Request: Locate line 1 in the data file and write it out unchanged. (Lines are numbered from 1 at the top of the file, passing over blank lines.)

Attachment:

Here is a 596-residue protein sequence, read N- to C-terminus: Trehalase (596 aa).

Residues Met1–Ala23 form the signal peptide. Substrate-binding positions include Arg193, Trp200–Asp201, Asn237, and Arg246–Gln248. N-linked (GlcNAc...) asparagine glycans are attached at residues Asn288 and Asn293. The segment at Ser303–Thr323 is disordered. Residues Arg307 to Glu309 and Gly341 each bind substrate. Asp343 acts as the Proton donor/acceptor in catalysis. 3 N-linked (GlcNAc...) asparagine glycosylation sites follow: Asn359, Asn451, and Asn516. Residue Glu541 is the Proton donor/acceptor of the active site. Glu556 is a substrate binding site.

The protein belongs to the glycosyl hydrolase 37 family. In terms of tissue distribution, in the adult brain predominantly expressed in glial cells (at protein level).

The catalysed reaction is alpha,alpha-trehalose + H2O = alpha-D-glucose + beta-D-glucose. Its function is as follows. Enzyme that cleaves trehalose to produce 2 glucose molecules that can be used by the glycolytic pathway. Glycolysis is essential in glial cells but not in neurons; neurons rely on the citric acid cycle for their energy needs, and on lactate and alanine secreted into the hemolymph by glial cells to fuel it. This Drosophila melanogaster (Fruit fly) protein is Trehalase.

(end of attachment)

Here is a 596-residue protein sequence, read N- to C-terminus: Trehalase (596 aa).